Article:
Misc wires & cables
I needed a VGA extension cable ($8) and a couple USB extension cables ($6/each) to run from my trunk to the dashboard. I had plenty of small wire laying around to use for the power button wire, monitor button extensions, info center button extensions, etc. I tapped into my amplifier/sub power and ground cables for powering the charger.

so my system cost me roughly $750 to build. that may seem expensive, but it's still alot less than an in-dash DVD/GPS system would cost, and it can do so much more. hell the Fusion's factory GPS unti cost $1500 and it doesn't even play movies :shock: ...so it's actually pretty cheap when you consider everything it's capable of.

next post, the installation/fabrication...
 

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Discussion Starter · #2 ·
since i wanted to retain a headunit I had 2 options. first option was to install the headunit in the lower space of the factory stereo opening and install a motorized monitor above it. I didn't like this option because I wanted a clean dash look, and motorized monitors are subject to break easily, plus i would have to extend/retract it constantly. not exactly an ideal setup IMO. the second option was to make my own bezel to accommodate the 7" monitor and the single-DIN headunit. I chose option#2 ;)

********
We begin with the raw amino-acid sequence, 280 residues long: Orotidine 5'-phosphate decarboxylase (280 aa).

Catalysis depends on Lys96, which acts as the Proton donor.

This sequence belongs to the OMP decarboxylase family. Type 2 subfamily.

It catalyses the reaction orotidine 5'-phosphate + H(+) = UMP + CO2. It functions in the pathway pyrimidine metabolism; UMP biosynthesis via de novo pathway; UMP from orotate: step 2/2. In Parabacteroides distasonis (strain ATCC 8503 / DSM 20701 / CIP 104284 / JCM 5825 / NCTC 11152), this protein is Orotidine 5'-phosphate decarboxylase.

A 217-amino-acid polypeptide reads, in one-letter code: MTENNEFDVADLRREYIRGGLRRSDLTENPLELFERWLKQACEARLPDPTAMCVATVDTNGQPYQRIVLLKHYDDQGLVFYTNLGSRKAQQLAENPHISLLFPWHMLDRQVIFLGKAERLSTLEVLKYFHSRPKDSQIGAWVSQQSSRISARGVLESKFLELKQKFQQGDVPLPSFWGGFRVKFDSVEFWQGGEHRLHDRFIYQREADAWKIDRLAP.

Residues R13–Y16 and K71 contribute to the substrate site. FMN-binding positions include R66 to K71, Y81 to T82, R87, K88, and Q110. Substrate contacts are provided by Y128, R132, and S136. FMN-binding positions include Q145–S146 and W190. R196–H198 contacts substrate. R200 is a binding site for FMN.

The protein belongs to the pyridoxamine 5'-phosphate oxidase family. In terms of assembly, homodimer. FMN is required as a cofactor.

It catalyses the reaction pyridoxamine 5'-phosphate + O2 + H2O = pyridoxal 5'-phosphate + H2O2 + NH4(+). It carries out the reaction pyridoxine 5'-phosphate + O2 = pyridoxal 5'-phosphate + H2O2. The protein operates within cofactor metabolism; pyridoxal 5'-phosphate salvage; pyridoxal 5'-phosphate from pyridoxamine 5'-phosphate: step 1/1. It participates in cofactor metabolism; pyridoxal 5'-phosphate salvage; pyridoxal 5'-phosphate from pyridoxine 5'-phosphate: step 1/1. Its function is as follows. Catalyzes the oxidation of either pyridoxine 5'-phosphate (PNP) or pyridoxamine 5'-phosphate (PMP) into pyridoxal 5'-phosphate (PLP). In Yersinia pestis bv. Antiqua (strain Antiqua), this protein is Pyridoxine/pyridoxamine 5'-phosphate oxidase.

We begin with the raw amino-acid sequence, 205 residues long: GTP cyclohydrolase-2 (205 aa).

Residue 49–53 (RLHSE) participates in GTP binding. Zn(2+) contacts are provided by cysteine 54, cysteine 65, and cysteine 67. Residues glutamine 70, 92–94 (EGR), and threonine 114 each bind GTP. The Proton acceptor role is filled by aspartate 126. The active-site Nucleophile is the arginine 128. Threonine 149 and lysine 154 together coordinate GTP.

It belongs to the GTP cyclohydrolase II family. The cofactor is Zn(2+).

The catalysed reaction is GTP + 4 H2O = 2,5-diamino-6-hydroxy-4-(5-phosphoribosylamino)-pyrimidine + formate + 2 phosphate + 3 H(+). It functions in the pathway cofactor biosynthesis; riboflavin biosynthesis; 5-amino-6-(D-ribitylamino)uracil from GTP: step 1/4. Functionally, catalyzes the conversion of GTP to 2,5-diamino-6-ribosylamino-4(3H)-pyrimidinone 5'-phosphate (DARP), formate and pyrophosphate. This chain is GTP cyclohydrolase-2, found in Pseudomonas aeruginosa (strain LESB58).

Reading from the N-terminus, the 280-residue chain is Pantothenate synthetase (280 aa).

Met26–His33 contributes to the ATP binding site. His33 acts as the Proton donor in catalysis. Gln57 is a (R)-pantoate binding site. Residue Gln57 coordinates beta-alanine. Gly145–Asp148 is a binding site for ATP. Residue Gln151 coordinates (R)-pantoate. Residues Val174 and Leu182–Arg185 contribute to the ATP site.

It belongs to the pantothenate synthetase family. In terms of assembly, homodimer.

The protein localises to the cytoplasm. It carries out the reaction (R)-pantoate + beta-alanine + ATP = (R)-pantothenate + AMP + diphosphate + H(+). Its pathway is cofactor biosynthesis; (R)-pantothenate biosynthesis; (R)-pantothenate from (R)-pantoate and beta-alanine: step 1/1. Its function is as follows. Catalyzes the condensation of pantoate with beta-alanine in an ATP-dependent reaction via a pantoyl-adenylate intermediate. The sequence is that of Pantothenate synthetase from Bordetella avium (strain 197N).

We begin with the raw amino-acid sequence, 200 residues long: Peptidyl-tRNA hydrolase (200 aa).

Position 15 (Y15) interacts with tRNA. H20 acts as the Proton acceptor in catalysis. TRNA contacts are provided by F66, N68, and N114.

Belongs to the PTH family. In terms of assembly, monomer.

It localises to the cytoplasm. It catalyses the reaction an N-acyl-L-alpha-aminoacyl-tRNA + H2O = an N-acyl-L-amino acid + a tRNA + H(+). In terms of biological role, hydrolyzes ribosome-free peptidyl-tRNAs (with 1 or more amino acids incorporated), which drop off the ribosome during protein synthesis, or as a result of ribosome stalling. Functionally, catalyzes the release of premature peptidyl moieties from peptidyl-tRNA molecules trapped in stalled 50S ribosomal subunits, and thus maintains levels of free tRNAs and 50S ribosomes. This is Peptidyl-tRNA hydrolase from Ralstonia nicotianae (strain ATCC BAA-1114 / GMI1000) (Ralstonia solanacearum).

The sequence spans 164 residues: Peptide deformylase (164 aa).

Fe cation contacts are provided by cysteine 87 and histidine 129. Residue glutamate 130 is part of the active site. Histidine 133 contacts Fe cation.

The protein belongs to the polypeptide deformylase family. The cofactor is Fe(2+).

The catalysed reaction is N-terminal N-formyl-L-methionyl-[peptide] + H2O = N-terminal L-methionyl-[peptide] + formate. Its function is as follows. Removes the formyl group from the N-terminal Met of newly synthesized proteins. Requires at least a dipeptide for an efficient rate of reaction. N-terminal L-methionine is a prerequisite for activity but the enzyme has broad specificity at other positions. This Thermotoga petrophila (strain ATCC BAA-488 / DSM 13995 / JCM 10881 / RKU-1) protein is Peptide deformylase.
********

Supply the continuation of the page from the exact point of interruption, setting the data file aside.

making a new bezel for those two components meant I had to find another place to mount the info center / hazard buttons because the monitor would use the spot where they used to be. at first i just had them hanging from the wires and left them in the glove box. this quickly proved to be very annoying.

My solution was to remove the cig lighter / coin tray from in front of the shifter and make a new flat panel to hold the buttons. to move the buttons I had to extend the wiring a couple feet to reach the lower console. to make sure I would never have a problem with it I soldered and heat-shrinked every wire at both ends of the extension. it worked out fine and the buttons work and light up just as they are supposed to.